Friedman_CapitalismFreedom1961 - THE BEST OF THE OLL#17 Milton Friedman Capitalism and Freedom(1961 Economic freedom is an end in itself to a

Friedman_CapitalismFreedom1961 - THE BEST OF THE OLL#17...

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T HE B EST OF THE OLL #17 Milton Friedman, “Capitalism and Freedom” (1961) “Economic freedom is an end in itself to a believer in freedom. In the second place, economic freedom is also an indispensable means toward the achievement of political freedom.” Milton Friedman (1912-2007) The Best of the Online Library of Liberty <oll.libertyfund.org/title/2465> The Best of Bastiat <oll.libertyfund.org/title/2477> [March, 2013] 1
Editor’s Introduction Milton Friedman (1912-2007) was a member of the Chicago School of free market economics. He not only made significant contributions to monetary theory (the theory of “monetarism”) but also to economic history with his monumental A Monetary History of the United States (1963, coauthored with with A. J. Schwartz). Friedman won the Nobel Prize in Economics in 1976. In addition to his expertise in technical economic matters he was also a gifted popularizer of economics and reached a large audience with his book (with Rose D. Friedman) Capitalism and Freedom (1962), weekly columns for Newsweek magazine (1966–84), and TV documentaries (with Rose D. Friedman) Free to Choose (1980) and Tyranny of the Status Quo (1984). This extract is an article he wrote in 1961 for a graduate student run libertarian magazine at the University of Chicago, The New Individualist Review , edited by the historian Ralph Raico. In this essay Friedman makes the claim, unusual for the time, that economic and political liberties are intimately linked and that modern day “liberals” were wrong in thinking that they could have political liberties without economic liberties being protected as well. He identified himself as being in the 19th century “classical liberal” tradition and strongly rejected what he called the “orthodox and indeed reactionary” “liberalism” of the late 20th century. Although Friedman thought that economic liberties were valuable in their own right he was appealing to his (social democratic) “liberal” rivals that their much desired political liberties such as freedom of speech and the right to participate in elections would become meaningless in a socialist society where the state was the main employer and where most meetings halls and newspaper presses were owned by the state. In other words, he believed that “economic freedom is ... an indispensable means toward the achievement of political freedom.” “It is widely believed that economic arrangements are one thing and political arrangements another, that any kind of economic arrangement can be associated with any kind of political arrangement. This is the idea that underlies such a term as “democratic socialism.” The essential thesis, I believe, of a new liberal is that this idea is invalid, that “democratic socialism” is a contradiction in terms, that there is an intimate connection between economic arrangements and political arrangements, and that only certain combinations are possible.” 2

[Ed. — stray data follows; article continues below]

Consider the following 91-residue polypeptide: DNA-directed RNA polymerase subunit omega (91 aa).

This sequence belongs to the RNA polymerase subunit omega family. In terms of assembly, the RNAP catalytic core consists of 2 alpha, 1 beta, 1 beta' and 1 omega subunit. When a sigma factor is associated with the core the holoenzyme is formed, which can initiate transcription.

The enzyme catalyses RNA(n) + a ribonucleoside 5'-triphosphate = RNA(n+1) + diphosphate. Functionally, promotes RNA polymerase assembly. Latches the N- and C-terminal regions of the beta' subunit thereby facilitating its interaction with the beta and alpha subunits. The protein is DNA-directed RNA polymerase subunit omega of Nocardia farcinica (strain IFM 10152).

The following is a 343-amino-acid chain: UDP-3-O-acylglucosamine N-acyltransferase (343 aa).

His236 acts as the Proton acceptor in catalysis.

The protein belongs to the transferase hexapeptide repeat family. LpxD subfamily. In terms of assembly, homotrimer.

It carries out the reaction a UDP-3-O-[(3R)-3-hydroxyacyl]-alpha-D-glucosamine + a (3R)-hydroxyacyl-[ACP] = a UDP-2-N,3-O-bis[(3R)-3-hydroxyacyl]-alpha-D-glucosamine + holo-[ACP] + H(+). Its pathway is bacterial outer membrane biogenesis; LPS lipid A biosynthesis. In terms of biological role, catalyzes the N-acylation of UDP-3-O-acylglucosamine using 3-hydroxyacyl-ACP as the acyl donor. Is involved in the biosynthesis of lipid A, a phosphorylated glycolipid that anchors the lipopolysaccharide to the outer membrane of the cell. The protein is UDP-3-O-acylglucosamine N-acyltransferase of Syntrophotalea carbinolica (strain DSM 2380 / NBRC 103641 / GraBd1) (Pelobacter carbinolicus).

“Capitalism and Freedom” (1961) 1 IN DISCUSSING the principles of a free society it is desirable to have a convenient label and this has become extremely difficult. In the late 18th and early

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